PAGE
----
Saturday, June 17, 2000

Restoring glory to the queen of hills

By Nirmal Ghosh

SHE was once the queen of hill stations, beloved of the British Raj, playground of princes, perched between 6,000 and 7,000 feet above sea level in the Garhwal Himalayas. It is clothed in old, atmospheric oak and deodar forests. Even today, the Savoy Hotel soldiers on with its now-dilapidated old world elegance. There are homes called The Grange and Sussex House, and a little above the town, the steep suburb of Landour is home to writers and poets.

But Mussoorie has suffered from unbridled population growth and a building boom, driven by a vigorous tourism industry. One result: the queen has skirts of plastic.

The hundreds of natural drains, rivulets and creeks that scour the hillsides below the town have in recent years been clogged with refuse, largely comprised of plastic materials. Besides being non-biodegradable and hence a toxic threat to the soil and ground water, plastics also block rainwater run-off to spawn the danger of flash floods and landslides , the nightmare of any mountain town.

Mussoorie, with its hopelessly inadequate municipal services infrastructure, was in danger of choking on its own pile of six tonnes of refuse a month, at least 20 per cent of which was simply dumped over the edge of the mountain.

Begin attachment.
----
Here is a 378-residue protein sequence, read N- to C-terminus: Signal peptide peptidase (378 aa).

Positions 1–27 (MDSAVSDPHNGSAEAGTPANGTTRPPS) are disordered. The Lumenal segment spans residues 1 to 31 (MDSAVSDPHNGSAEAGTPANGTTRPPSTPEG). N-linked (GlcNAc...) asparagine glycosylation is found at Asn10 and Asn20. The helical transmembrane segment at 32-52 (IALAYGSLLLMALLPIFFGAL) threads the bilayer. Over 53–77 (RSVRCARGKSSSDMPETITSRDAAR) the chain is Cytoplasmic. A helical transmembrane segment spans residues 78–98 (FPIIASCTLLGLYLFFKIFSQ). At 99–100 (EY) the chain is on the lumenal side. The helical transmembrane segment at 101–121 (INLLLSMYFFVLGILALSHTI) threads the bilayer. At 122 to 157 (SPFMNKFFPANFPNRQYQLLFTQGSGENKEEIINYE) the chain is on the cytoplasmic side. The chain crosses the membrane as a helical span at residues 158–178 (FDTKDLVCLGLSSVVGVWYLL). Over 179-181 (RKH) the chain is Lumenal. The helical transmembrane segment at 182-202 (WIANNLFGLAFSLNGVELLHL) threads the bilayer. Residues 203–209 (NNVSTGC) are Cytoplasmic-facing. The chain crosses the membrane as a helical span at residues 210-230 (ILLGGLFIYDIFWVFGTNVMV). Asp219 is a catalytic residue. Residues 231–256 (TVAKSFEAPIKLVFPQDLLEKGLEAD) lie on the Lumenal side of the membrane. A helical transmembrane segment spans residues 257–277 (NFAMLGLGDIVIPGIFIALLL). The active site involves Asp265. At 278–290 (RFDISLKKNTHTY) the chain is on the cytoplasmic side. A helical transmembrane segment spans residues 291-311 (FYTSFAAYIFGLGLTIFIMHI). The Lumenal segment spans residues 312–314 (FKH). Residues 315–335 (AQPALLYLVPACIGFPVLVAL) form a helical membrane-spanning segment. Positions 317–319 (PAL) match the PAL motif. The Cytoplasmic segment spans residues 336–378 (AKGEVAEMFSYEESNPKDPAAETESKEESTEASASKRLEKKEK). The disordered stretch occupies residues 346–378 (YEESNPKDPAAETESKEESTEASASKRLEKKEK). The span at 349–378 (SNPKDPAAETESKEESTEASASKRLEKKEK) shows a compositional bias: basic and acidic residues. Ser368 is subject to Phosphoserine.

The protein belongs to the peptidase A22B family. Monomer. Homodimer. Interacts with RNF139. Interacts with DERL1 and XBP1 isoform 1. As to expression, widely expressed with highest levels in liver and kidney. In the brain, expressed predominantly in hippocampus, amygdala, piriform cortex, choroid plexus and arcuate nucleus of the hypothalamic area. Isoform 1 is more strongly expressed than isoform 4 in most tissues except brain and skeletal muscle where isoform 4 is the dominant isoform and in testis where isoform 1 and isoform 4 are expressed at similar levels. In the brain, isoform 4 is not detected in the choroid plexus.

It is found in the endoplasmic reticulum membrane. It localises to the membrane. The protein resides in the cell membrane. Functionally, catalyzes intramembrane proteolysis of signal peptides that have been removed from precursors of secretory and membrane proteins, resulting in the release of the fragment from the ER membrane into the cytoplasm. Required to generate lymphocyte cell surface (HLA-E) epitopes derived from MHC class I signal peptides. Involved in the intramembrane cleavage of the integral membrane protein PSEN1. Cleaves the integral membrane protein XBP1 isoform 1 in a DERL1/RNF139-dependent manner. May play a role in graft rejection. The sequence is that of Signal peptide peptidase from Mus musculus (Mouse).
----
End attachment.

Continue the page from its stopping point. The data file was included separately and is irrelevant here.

The paradise that tourists found was only on the surface. And the 150,000 tourists on any given day, in a town with a population of just 29,000, was both sustaining Mussoorie and killing it with garbage.

Until a few years ago Vipin Kumar, wondering what to do with the plastic bags he had accumulated in his house from hundreds of routine shopping forays, had an idea.

Vipin Kumar is a lively Mussoorie-born educator who specialises in training teachers and lectures on solid waste management at the Lal Bahadur Shastri Academy in Mussoorie which trains India’s civil servants. With a degree in biology, he has a scientific bent of mind and loves nature with an enduring passion.

Kumar set about organising ragpickers, poor people who live on the fringes, condemned by birth and circumstance to sort out others’ garbage and to sell ‘high value’ items at a pittance to scrap dealers.

Kumar, 44, has over a couple of years of painstaking effort involving scores of meetings, dozens of seven-hour bus rides to New Delhi and miles of slogging over the steep roads of Mussoorie, organised the ragpickers into groups . He has given them identity cards, had them accepted by and assigned to institutions and hotels, and taught them about different grades of plastic. He has backed this up with a tireless education campaign involving lectures at schools, posters and meetings with citizens’ groups and heads of the many institutions located in and around Mussoorie.

The ragpickers set out at dawn first to sweep through the main bazaar, collecting the plastic and glass waste from the garbage shopkeepers dump outside their shutters. Then they do the round of their assigned areas, some of which are hotels — which have agreed to pay them a monthly rate for the service they render.

They break for lunch and sorting at about noon, resuming at 2 pm and working until 5 in the evening, gathering and sorting plastic bags and bottles, drying the wet bags in the sun because dry bags fetch a better price. On an average day they walk some 6km up and down the slopes.